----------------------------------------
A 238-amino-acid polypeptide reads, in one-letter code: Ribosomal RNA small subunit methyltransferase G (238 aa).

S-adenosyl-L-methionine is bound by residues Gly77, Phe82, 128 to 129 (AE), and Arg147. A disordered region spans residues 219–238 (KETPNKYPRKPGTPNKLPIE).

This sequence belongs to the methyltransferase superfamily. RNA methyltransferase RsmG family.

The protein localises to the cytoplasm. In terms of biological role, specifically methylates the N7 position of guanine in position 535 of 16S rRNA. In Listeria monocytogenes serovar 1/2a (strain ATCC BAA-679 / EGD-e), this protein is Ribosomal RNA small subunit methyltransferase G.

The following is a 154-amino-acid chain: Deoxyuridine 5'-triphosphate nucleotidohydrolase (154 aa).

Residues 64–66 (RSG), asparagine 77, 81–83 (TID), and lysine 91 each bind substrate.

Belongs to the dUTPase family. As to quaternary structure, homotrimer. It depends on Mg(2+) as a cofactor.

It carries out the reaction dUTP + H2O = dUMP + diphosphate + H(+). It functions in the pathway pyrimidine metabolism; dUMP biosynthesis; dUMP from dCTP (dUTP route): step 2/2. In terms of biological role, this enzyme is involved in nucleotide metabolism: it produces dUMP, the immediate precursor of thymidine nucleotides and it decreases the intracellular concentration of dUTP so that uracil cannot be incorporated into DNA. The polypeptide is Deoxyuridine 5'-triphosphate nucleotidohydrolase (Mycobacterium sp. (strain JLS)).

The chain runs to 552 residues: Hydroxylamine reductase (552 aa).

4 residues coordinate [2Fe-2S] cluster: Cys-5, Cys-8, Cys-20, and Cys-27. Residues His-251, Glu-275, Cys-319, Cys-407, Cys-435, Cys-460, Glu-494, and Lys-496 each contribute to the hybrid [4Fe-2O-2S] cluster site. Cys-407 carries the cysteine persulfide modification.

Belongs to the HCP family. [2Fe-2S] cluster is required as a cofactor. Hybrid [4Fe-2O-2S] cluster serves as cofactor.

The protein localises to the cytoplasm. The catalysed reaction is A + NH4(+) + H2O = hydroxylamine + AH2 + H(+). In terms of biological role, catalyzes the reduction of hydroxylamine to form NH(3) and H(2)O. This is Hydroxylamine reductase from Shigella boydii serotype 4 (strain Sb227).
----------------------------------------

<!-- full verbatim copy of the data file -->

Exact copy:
A 238-amino-acid polypeptide reads, in one-letter code: Ribosomal RNA small subunit methyltransferase G (238 aa).

S-adenosyl-L-methionine is bound by residues Gly77, Phe82, 128 to 129 (AE), and Arg147. A disordered region spans residues 219–238 (KETPNKYPRKPGTPNKLPIE).

This sequence belongs to the methyltransferase superfamily. RNA methyltransferase RsmG family.

The protein localises to the cytoplasm. In terms of biological role, specifically methylates the N7 position of guanine in position 535 of 16S rRNA. In Listeria monocytogenes serovar 1/2a (strain ATCC BAA-679 / EGD-e), this protein is Ribosomal RNA small subunit methyltransferase G.

The following is a 154-amino-acid chain: Deoxyuridine 5'-triphosphate nucleotidohydrolase (154 aa).

Residues 64–66 (RSG), asparagine 77, 81–83 (TID), and lysine 91 each bind substrate.

Belongs to the dUTPase family. As to quaternary structure, homotrimer. It depends on Mg(2+) as a cofactor.

It carries out the reaction dUTP + H2O = dUMP + diphosphate + H(+). It functions in the pathway pyrimidine metabolism; dUMP biosynthesis; dUMP from dCTP (dUTP route): step 2/2. In terms of biological role, this enzyme is involved in nucleotide metabolism: it produces dUMP, the immediate precursor of thymidine nucleotides and it decreases the intracellular concentration of dUTP so that uracil cannot be incorporated into DNA. The polypeptide is Deoxyuridine 5'-triphosphate nucleotidohydrolase (Mycobacterium sp. (strain JLS)).

The chain runs to 552 residues: Hydroxylamine reductase (552 aa).

4 residues coordinate [2Fe-2S] cluster: Cys-5, Cys-8, Cys-20, and Cys-27. Residues His-251, Glu-275, Cys-319, Cys-407, Cys-435, Cys-460, Glu-494, and Lys-496 each contribute to the hybrid [4Fe-2O-2S] cluster site. Cys-407 carries the cysteine persulfide modification.

Belongs to the HCP family. [2Fe-2S] cluster is required as a cofactor. Hybrid [4Fe-2O-2S] cluster serves as cofactor.

The protein localises to the cytoplasm. The catalysed reaction is A + NH4(+) + H2O = hydroxylamine + AH2 + H(+). In terms of biological role, catalyzes the reduction of hydroxylamine to form NH(3) and H(2)O. This is Hydroxylamine reductase from Shigella boydii serotype 4 (strain Sb227).